Participatory Assessment of Development: A Transformative Tool?

Categories: Qualitative


Nicky Pouw

Dr. N.R.M. “Nicky” Pouw, an economist, is on the faculty of Social and Behavioural Sciences at the University of Amsterdam.

Development impact evaluations have gained renewed attention in the wake of development effectiveness debates and the post-2015 Sustainable Development Goals from the United Nations. These emphasize the importance of “leaving no one behind” and reaching the ultra-poor in development interventions. This article in the American Journal of Evaluation presents the principles and findings of a new Participatory Assessment of Development (PADev) evaluation approach that was co-designed with Dutch nongovernmental organizations and Northern and African research institutes in the context of rural development in Ghana and Burkina Faso.

Although participatory approaches in development evaluations have become widely accepted since the 1990s, the PADev approach is different by taking holism and local knowledge as its methodological starting points. This enables PADev to assess the differentiated effects of development interventions across different sub-groups in a community through inter-subjectivity. Instead of validation through subjectivity, which most participatory approaches do, PADev validates through inter-subjectivity.

AJE Cover

Drawn from “Participatory Assessment of Development; lessons learned from a new evaluation methodology in Ghana and Burkina Faso” American Journal of Evaluation Authors: N. Pouw, T. Dietz, A. Belemvire, D. De Groot, D. Millar, F. Obeng, W. Rijneveld, K. Van der Geest, Z. Vlaminck & F. Zaal

Not only is the causal object of the assessment in PADev determined by community workshop participants. But also, are the self-reported changes the outcome of negotiated analyses and reconstructions of causal events and interventions. In a three-day, nine-exercises setting (see PADev Guidebook), five sub-groups in a community (e.g. elderly men, elderly women, young men, young women, community leaders) recall positive and negative changes in their community over the past 20-30 years, unprompted. The assessed changes are organized according to six types of capitals and capabilities (module 2). Later on, participants are asked which interventions contributed to the major positive changes, and which interventions helped to mitigate the major negative changes (module 6).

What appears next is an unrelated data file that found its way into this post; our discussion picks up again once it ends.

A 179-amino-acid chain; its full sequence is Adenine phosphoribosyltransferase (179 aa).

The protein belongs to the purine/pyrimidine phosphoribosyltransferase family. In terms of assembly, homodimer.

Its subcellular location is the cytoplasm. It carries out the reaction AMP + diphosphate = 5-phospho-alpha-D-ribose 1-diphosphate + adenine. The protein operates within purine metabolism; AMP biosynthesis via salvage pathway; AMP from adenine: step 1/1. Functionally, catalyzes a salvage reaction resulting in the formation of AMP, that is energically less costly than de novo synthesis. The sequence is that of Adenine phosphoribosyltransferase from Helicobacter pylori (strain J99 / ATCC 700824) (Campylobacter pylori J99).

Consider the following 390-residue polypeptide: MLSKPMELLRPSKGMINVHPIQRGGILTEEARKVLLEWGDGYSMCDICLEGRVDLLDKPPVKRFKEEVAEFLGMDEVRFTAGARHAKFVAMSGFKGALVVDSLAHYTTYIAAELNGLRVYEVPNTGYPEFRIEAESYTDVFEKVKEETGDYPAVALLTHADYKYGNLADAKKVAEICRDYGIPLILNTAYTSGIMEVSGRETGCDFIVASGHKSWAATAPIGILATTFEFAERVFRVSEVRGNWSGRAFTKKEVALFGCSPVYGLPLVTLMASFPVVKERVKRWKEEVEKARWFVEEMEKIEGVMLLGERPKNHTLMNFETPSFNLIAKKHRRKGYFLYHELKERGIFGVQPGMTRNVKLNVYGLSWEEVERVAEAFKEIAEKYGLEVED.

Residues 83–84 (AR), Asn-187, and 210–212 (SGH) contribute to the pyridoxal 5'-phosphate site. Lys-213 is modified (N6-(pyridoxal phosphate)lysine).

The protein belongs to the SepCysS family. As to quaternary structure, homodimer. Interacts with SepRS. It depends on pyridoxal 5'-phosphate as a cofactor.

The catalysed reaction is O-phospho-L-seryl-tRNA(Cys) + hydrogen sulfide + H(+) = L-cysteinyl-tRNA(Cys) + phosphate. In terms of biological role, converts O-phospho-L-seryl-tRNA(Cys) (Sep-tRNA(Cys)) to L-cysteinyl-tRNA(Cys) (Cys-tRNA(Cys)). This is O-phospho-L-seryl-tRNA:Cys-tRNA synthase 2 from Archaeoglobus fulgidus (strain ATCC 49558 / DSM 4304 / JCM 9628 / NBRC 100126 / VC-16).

For example, in Tô, Burkina Faso, workshop participants attributed a change in human capital to a school-building project:

“The school building in Tô did not help to build the knowledge of the very poor when it first came, since they simply did not send their children to school as they thought the school was not even meant for them. But when the rains were too heavy and their house leaked, they would sleep on the veranda of the building and find shelter there. They still do this, but some of them now also send their children to school.”

Pure subjectivity is hereby replaced by inter-subjectivity. Bringing together different community sub-group reports of important life changes is not without flaws. However, when similar mechanisms behind between interventions and effects are identified across these different sub-groups, this increases the likelihood of a causal relationship to exist. Insofar the causal reconstructions refer to the social domain, they are also powerful self-fulfilling prophecies: people acting as if the causal relation between an intervention and an outcome is true do actually help it to become true. Discovering the complex interactions and multiple causal relations between the different dimensions in the development process (actors, interventions, livelihood domains, socio-economic categories of people and time) shows the limitations of evaluation approaches that single out one specific intervention amongst many and according to self-defined criteria. The PADev approach shows that the ceteris paribus conditions in the real world are complex, multi-fold, and inter-related to other interventions and they are factors that require in-depth understanding rather than controlling.

Taken all things together, the article positions PADev as a variant of ‘Participatory’ approaches (according to the typology of Stern, 2012, Table 3.3), but with overlaps to the ‘Synthesis studies’. As such, it can function as a community-level complement to single-intervention, quantitative impact evaluations, as a follow-up or predecessor, so unravel measured relationships, or come up with new questions and relationships to be explored further. The article concludes that if PADev is taken-up by multiple stakeholders, including development beneficiaries and stakeholders, it can contribute to a process of local history writing, knowledge sharing, capacity development and providing input into community action plans and the strategies of CBOs and NGOs.


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